Friday, April 12, 2013

Has Traditional TV Seen Better Days?

Just saw an article on USA Today ( http://m.usatoday.com/article/news/2061127 ) that raises the red flag on the future of traditional television. It seems as if the number of new cable TV subscribers is at an all time low suggesting that people are looking at other sources for video entertainment. Instead of paying high dollar for 300+ channels, more people are subscribing to Netflix, Hulu, and Amazon TV. Even though the programming on these services is not real-time, people don't seem to care.

What does this information tell us? It tells is a couple of things. First, people are tired of paying the high fees for television service of which most of the channels or programming is of no interest. Think about it, how many channels are you paying for? Of those channels, how many are of interest to you? For example, I have over 300 channels available with my subscription. Of those channels I have about 3 television shows that I routinely watch outside of sports programming. Other than that, I could care less about the rest of what is on TV. What is interesting is that the three different shows I enjoy is spread across different tiers of service requiring me to purchase a larger package. Is this a random accident that I enjoy programming that makes me have more channels than I need? No, this is by design. Cable companies split popular networks across different pricing tiers so you will buy more.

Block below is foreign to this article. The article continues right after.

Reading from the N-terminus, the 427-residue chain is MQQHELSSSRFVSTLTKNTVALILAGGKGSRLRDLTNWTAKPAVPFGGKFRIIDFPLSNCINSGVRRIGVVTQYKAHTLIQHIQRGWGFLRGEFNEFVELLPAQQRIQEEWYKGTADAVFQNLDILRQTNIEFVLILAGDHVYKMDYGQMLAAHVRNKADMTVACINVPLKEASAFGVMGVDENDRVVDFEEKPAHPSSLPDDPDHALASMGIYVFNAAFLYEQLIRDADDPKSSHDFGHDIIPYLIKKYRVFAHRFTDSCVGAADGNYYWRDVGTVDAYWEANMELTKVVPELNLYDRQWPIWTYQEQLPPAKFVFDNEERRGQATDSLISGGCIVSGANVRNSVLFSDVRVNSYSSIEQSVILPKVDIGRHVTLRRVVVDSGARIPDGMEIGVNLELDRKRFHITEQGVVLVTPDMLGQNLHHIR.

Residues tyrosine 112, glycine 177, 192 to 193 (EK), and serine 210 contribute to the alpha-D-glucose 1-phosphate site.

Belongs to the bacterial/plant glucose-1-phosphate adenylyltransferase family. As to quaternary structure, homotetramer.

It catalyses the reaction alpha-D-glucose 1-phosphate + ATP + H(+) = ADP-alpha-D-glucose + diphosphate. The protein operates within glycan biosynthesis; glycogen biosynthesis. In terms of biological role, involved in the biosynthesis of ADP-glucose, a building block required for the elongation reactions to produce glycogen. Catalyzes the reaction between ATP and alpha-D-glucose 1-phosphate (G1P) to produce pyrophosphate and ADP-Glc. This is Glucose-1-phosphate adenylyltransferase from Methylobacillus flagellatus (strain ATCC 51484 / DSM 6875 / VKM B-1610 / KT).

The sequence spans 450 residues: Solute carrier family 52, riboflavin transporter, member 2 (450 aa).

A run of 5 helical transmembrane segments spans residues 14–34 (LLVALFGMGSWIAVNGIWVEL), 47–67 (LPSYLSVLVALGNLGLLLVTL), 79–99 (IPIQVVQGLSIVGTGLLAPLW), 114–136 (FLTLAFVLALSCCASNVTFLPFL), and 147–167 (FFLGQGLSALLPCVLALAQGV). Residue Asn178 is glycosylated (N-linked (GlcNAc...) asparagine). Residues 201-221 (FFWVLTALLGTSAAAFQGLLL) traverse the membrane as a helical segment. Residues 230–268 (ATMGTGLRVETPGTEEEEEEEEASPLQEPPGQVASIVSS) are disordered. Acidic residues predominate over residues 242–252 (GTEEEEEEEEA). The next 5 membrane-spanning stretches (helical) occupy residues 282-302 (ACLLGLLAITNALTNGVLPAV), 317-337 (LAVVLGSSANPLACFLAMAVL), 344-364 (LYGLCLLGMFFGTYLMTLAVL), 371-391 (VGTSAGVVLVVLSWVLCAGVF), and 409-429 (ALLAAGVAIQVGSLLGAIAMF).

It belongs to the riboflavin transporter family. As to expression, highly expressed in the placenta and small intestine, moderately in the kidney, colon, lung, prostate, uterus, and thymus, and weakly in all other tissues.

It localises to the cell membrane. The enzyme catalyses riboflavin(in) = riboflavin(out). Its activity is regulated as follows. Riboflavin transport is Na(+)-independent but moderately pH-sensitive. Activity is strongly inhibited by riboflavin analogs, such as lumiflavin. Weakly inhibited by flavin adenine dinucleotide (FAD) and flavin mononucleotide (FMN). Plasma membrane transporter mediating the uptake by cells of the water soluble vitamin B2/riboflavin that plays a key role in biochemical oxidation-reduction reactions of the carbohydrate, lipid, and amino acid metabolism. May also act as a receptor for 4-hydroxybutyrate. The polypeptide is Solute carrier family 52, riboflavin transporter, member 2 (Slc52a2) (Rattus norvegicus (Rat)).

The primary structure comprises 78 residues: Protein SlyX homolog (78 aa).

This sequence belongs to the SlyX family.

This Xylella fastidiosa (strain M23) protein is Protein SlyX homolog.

I believe people are tired of paying high fees for lack of quality. Therefore, many are turning to Netflix and other services to watch programming on demand. This eliminates paying a lot for a little and allows flexibility in an individual's schedule. Sounds like a good idea? I am starting to think so.

Second, the quality of programming is horrible. Sitcoms are poorly written and stand as being family unfriendly. You will notice most sitcoms have a short life as compared to their ancestors. With a lack of quality coming at a high price it is no wonder that people are turning to on-demand programming from the Internet. It seems as if those who make programming decisions would remove the regulation that denies the consumer the ability to only order the networks they are interested in. I guess money talks. Looking at where the public is starting to look, things may change in the future.

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